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The Coffee Shop With The Sony 16-35 f/2.8 GM

Recently I had the pleasure of renting a Sony 16-35 f/2.8 GM lens for use on my Sony A7ii. At that I rented it, I was planning on shooting some indoor wedding photography where the wide angle and bright aperture would come in handy. With the current global “situation” (don’t want to use the word since it flags you in search), the event was limited to ten people and I could no longer attend.

Unperturbed, I knew I still had a $2,200 lens in my hands for a few days, so I made the most of it. My mom’s coffee shop (which is still taking orders by the way) recently renovated the entire interior and needed some shots to promote it on Facebook and to update the images on Google Maps. I decided to head over and see what kind of photos I could get. I’ve never used a lens wider than 28mm on a full-frame camera before, so I was absolutely blown away by the kind of images I was getting.

Interior of Battle Alley Coffee
Interior of Battle Alley Coffee

Now I’ll be the first to admit my interior photography needs some work. The edges of the frame are crowded and there’s way too much going on in this photo. But, on the bright side, by intention was to portray the relaxing nature of the interior and I think that comes across.

Espresso machine making double shots
Close up of the espresso machine making two shots

While this isn’t a review of the lens, I was kind of surprised at the low corner sharpness at f/2.8 zoomed out to 16mm. But looking at sample images of the competition, this seems to be the norm. Limitations of the laws of physics I suppose.

After handling the lens for a few days, I’m now seriously considering buying the Samyang AF 18mm f/2.8 FE to add an extreme wide angle lens to my toolbox. It’s only $350 brand new, and there’s just no other way to capture the feeling and look that a 16-18mm wide angle lens gives you. Regular sized objects like the espresso machine can now fill the frame and grab your attention. Average sized interiors become cavernous. And usually plain exteriors become vast, wide-open landscapes you can fall into.

Train Tracks in Holly
You know I had to do the stereotypical train track shot

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The Auction House: Where Your Stuff Goes When You Die

Nelis Disco Auction House in Holly, MI on Fuji Superia

In Holly, Neil’s Disco is an auction house located inside of an old warehouse. In a previous life it was probably a factory, but now it’s full of thousands of different lots which are stacked to the celling in many places. Stuff like this usually comes from estate sales or people desperate for cash and willing to sell everything they own. There’s nothing wrong with most of this stuff, and it goes for super cheap. I got a couch, a TV stand, and an exercise bike for $250 (the bike alone costs $1,000 new). And yet, most people will always buy these items new, and then they’ll end up here or in a landfill.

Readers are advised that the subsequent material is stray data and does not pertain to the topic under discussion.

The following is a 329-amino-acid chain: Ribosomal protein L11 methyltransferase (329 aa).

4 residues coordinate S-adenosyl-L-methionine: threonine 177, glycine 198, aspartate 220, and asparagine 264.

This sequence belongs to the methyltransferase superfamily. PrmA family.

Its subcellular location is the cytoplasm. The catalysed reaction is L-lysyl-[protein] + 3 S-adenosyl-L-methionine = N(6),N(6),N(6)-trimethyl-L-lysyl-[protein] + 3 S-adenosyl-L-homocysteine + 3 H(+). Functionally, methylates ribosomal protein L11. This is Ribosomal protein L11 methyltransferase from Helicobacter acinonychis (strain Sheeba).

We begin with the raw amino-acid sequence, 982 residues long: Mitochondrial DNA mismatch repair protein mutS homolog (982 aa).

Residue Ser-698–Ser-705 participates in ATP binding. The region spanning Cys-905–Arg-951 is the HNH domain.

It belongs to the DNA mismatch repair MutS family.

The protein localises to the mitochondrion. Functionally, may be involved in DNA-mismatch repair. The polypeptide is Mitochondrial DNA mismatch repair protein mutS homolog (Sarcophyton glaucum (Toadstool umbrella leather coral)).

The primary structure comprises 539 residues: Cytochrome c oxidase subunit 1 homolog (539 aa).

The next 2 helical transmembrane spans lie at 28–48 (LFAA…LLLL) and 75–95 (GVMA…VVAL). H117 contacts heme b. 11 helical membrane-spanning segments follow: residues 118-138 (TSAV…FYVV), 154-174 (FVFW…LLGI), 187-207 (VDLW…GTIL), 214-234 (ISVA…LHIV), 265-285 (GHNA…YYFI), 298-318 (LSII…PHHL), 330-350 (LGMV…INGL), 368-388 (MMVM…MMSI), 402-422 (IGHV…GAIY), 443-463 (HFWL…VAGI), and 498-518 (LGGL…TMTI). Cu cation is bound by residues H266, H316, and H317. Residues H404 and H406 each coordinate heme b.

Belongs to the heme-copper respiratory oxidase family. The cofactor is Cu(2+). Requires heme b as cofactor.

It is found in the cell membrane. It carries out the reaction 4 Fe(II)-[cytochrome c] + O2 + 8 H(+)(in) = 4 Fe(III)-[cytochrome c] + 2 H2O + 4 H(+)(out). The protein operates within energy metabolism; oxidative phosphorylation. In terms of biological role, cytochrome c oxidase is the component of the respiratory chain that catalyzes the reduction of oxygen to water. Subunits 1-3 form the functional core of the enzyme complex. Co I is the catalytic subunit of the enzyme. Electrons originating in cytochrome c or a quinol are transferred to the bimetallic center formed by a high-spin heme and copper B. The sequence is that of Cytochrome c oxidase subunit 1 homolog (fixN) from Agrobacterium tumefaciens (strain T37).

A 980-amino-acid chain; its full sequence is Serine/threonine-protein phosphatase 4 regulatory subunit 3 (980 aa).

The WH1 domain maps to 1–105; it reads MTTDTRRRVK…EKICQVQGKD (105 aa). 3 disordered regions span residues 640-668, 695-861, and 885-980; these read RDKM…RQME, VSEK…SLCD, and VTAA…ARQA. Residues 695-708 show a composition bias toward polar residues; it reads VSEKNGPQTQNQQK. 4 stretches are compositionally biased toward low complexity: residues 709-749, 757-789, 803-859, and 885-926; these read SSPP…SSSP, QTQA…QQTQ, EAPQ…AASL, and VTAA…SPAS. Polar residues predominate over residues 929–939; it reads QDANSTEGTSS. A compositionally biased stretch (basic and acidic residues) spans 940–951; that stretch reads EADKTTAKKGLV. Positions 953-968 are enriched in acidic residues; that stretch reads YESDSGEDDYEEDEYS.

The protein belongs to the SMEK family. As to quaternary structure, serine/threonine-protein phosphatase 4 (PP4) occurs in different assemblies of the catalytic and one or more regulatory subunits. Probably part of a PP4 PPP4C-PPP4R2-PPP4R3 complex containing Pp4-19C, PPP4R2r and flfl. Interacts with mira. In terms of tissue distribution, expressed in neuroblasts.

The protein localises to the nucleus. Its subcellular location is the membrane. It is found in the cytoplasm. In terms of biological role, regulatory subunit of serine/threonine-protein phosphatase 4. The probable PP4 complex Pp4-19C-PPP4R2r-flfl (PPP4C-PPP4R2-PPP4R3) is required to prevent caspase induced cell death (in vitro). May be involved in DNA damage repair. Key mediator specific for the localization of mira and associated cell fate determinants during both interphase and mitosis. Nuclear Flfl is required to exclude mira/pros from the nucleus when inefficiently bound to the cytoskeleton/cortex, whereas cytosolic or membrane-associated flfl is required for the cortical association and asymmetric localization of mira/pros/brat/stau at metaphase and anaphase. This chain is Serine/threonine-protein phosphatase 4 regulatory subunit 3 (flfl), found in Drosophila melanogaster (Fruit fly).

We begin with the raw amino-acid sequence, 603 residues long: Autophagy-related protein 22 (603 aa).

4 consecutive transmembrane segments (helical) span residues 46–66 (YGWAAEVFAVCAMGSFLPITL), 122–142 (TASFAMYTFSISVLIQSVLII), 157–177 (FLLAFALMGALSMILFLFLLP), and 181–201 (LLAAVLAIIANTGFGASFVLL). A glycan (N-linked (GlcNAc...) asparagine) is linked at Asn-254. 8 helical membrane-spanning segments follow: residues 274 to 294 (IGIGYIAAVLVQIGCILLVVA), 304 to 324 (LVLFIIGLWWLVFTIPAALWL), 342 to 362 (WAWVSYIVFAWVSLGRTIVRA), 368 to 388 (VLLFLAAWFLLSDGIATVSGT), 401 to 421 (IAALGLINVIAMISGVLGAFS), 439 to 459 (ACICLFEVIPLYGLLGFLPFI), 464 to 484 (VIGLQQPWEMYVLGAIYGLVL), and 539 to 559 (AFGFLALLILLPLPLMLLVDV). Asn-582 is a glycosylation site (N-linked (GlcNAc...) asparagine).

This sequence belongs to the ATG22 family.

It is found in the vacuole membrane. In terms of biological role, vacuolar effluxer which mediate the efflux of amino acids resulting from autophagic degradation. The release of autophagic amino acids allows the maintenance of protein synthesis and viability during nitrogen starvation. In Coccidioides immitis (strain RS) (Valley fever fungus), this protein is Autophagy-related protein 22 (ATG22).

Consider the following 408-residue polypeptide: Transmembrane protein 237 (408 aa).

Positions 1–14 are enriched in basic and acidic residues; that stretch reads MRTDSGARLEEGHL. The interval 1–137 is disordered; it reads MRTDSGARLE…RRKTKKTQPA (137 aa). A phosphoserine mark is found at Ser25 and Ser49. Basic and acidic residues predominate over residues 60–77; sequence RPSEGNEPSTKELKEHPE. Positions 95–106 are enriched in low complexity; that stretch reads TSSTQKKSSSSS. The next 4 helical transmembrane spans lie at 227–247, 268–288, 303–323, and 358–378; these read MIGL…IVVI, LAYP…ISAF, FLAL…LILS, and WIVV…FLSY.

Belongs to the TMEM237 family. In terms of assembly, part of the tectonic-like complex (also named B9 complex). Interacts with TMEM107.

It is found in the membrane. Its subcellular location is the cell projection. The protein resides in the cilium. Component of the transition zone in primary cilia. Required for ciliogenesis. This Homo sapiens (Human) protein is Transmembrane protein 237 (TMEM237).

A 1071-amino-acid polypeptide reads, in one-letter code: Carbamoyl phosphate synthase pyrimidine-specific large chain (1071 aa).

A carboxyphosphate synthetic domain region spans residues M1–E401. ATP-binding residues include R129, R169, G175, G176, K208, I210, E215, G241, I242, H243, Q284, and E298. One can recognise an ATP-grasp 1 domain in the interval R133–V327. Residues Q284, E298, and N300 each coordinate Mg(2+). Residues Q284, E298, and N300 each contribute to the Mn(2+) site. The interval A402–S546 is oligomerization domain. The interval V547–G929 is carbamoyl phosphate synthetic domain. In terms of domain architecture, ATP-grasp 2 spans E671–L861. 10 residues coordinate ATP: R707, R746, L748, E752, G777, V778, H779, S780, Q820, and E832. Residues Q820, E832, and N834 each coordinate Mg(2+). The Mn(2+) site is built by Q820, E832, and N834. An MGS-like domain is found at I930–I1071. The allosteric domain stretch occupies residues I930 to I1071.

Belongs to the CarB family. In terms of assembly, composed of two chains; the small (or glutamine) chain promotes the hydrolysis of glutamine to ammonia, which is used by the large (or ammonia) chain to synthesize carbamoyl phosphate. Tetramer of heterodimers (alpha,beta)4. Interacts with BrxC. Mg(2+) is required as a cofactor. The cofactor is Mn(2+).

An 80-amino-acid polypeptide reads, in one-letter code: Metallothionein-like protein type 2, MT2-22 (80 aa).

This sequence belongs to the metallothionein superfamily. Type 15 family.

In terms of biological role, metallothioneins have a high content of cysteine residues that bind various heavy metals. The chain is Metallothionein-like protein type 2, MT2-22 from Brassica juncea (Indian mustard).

This photo was taken on my very first roll of film. I used my FED 4 Russian rangefinder with the cult classic 50mm f/2 Industar 61 lens and Fuji Superia 400 color negative film (because that’s all they had at my local camera shop). I would rate Superia as “just ok”, which isn’t surprising since it’s a lower cost option.

Nelis Disco Auction House in Holly, MI on Fuji Superia

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My First Roll of 120 Film

A train in front of the Holly water tower on Fuji Pro 400H 120 film

On October 26th, I purchased the the Mamiya C330 which is my first working 120 format medium format camera. In anticipation of buying it I had already purchased some Fuji Pro 400H color film so I could use the camera as soon as I bought it. Well it turns out that worked in my favor since there was a trick-or-treat event in downtown Holly that I didn’t know about and I got a chance to take this picture of this antique train with the iconic water tower in the background.

Once I finally got the 120 film holder for my Epson v600 in the mail, I was ready to scan the negatives sitting lonely in my folder.

As with most of my first times trying new things with film, I made a lot of mistakes which I will hopefully learn from and fix going forward. Working without a prism is quite a challenge when trying to do handheld shooting so most of the photos on the roll aren’t really usable. Also, the main mistake I made is visible in the sky of the photo: the white splotches. I’m told this is caused by either air bubbles forming on the film during development due to lack of proper agitation, or using hard water. Either way, in the future I’m going to give a hard tap the side of the development tank after every agitation cycle to free those air bubbles. Plus, I’m going to be using distilled water to mix my chemicals and in my final wash with Photo-flo.